1,967 bodies exhumed at Georgian-era cemetery in UK
The bodies of about 800 children aged under six have been unearthed by archaeologists ahead of the construction of a road in Lancashire.
|The remains of two people were found in one grave [Credit: Headland Archaeology]|
The large number of children found is being put down to a lack of good sanitation and medicines leading to a high mortality rate.
Many of them would have died from infections, the archaeologists believe.
|Sixteen coins from 1821 - when George IV was king - were also found [Credit: Headland Archaeology]|
Dave Henderson, an expert in the study of bones with Headland Archaeology, said full analysis of the skeletons had "barely started" but the team believed most of the children had died from infections in the lungs and guts.
He said: "They would have died quite quickly so the signs may not turn up in their skeletons."
|Children were found buried with colourful glass bead jewellery [Credit: Headland Archaeology]|
The work could "throw light on the lives of ordinary people" outside London, where most previous large studies of this era have been carried out, he said.
Records of 176 memorial stones showed the most common names for girls were Elizabeth and Mary, while John and Thomas were popular for boys.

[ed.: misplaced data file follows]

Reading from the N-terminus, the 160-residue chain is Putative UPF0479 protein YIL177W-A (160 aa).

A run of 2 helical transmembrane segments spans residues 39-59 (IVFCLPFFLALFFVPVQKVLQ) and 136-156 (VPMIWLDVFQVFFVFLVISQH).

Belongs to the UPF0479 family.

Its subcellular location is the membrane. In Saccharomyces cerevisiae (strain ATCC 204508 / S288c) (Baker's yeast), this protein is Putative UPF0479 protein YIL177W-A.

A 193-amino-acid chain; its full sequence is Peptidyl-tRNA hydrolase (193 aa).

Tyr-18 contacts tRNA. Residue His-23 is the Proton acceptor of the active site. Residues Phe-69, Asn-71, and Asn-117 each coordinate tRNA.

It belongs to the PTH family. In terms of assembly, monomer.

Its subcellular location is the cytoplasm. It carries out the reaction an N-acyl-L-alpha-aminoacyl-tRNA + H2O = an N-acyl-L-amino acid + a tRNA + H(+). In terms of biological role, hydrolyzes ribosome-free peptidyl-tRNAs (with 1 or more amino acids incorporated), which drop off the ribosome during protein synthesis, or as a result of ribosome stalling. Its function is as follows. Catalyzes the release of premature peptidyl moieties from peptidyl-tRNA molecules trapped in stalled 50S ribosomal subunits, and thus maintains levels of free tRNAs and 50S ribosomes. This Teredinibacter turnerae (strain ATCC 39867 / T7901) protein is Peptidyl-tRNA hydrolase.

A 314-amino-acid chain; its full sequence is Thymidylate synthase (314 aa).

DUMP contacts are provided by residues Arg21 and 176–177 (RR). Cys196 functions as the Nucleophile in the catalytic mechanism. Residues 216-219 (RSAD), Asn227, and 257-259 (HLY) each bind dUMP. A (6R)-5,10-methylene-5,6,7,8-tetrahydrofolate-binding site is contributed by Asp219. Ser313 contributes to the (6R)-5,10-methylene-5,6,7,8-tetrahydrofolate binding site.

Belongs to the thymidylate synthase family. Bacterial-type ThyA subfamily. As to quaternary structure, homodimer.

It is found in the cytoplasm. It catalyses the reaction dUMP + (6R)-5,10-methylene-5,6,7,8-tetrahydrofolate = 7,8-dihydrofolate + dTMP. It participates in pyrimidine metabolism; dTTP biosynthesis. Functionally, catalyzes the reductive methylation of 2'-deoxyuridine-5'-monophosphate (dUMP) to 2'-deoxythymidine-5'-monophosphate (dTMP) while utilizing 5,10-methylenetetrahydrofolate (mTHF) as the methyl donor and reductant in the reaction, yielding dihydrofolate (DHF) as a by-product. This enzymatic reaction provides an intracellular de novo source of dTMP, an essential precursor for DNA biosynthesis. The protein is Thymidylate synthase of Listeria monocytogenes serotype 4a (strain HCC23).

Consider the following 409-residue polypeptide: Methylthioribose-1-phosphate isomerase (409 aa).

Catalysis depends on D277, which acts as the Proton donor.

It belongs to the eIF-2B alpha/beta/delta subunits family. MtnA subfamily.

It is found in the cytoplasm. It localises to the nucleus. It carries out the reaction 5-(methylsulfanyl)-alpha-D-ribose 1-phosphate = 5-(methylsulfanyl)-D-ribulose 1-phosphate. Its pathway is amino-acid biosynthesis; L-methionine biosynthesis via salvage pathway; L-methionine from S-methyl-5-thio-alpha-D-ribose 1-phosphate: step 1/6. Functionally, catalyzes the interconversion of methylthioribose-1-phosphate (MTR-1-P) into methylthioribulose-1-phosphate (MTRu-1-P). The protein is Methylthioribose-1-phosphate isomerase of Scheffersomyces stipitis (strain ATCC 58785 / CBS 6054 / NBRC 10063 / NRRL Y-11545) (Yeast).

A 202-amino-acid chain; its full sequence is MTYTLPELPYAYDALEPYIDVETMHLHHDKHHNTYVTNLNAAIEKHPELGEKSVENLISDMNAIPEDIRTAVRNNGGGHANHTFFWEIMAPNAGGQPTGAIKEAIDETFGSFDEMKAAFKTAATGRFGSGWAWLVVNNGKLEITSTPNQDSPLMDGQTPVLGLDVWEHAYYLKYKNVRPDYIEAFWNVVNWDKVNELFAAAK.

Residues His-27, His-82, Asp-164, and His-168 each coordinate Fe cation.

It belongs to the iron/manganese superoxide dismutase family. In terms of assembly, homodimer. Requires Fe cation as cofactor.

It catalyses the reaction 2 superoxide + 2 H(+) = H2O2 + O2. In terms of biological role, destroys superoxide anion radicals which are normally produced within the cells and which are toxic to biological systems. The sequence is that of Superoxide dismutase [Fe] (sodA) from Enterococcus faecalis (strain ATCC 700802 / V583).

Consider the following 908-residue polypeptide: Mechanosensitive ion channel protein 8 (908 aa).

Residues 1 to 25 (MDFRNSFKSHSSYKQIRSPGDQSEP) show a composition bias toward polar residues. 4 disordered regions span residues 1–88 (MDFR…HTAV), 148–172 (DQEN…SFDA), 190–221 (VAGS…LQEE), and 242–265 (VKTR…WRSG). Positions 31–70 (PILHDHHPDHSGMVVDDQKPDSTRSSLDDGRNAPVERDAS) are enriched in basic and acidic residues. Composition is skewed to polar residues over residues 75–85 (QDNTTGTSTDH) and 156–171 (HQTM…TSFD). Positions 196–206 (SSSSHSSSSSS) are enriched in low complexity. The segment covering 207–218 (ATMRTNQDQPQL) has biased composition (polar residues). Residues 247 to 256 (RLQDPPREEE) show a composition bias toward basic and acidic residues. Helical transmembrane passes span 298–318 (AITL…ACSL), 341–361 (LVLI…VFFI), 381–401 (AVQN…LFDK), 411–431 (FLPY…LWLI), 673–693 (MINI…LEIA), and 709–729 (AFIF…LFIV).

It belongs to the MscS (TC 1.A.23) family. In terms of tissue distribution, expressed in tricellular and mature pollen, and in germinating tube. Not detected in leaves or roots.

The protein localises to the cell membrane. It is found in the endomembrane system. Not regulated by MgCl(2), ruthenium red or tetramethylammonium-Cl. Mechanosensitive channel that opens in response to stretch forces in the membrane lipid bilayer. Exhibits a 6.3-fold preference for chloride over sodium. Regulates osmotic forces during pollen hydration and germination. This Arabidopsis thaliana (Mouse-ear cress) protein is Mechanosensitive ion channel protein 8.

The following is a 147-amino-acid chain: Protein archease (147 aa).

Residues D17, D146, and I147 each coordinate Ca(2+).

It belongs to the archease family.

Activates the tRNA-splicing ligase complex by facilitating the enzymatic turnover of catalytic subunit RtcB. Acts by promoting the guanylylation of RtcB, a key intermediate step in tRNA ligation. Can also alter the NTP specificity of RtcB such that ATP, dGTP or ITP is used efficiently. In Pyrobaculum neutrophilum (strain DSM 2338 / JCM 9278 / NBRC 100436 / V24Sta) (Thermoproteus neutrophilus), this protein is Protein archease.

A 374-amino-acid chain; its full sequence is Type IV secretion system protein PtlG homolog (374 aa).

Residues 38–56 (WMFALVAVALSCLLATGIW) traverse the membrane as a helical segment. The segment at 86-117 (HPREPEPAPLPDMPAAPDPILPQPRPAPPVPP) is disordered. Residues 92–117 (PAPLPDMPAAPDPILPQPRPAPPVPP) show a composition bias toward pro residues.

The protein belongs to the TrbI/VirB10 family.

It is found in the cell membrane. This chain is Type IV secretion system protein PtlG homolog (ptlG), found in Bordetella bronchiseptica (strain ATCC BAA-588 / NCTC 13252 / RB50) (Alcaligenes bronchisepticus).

|Archaeologists worked on 30% of the burial ground in Blackburn [Credit: Headland Archaeology]|
Experts believe one of the men buried at the site was a soldier injured in the Crimean War.
Julie Franklin, finds manager, said objects found in graves - including "some incredibly poignant findings of hands still bearing cheap brass wedding rings, or children buried with colourful glass bead jewellery" - revealed what was important to their loved ones.
|An artist's impression of the foundations of the Georgian-era church [Credit: Headland Archaeology]|
St Peter's Church, which would have seated 1,500 parishioners, became dilapidated in the mid-20th Century and was demolished to ground level in 1976.
The Bishop of Blackburn will hold a memorial service this summer and reburials will take place in a different part of the graveyard.
The archaeological work on the area, which will be used for the building of the Freckleton Street link road, was commissioned by Capita on behalf of the council.
Source: BBC News Website [January 26, 2016]